A crucial part of AL’s business success is the ability to keep up with the changing technology landscape, from developing services that meet the needs of our clients to building and supporting a team of talented consulting engineers.
Over the last 5 years there has been a shift towards DevOps leading to a surge in demand for DevOps engineers. AL noticed that relevant DevOps skills were in short supply in the marketplace and decided to help address this challenge to ensure that AL has the latest and greatest talent onboard and can connect our clients with scarce expertise.
The Automation Logic DevOps Academy is designed to equip junior IT professionals from STEM backgrounds in a broad range of DevOps practices and automation tools and technologies.
Our robust hiring and onboarding process has ensured a phenomenal success rate across the team who joined our Academy this year and we’re proud to share an interview that describes the experience of two of our Academy graduates from joining the Academy, contributing to product development efforts and gaining client-facing experience working with one of our key clients.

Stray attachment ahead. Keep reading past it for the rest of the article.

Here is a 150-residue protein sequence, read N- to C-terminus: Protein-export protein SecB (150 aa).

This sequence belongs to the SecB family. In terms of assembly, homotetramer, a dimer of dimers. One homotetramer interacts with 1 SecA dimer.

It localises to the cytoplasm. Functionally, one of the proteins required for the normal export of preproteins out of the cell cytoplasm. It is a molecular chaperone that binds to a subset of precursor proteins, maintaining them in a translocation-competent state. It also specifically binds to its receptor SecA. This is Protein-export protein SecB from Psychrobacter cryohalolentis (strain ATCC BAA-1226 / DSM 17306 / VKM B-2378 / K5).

Chrystel and Seb
Meet two of our latest graduates to complete the academy: Chrystel Keegan, who studied BSc Computer Science at King’s College London, and Sebastian Norris who studied BSc Physics at the University of Birmingham. They’re currently working at Automation Logic as Graduate Consulting Engineers. Here’s what they have to say about life as graduates at AL and their first job onsite with a major enterprise.
1. Why did you choose to sign up for AL’s DevOps Academy?
Seb: When I left University I knew I wanted to work within the tech and software engineering industry. After searching through job sites, I came across AL and it was the first I’d seen of the DevOps industry. As it’s a fairly new concept, it was an immediate interest that stood out against everywhere else. I knew DevOps was going to be big, so the idea of being trained in it was a real incentive.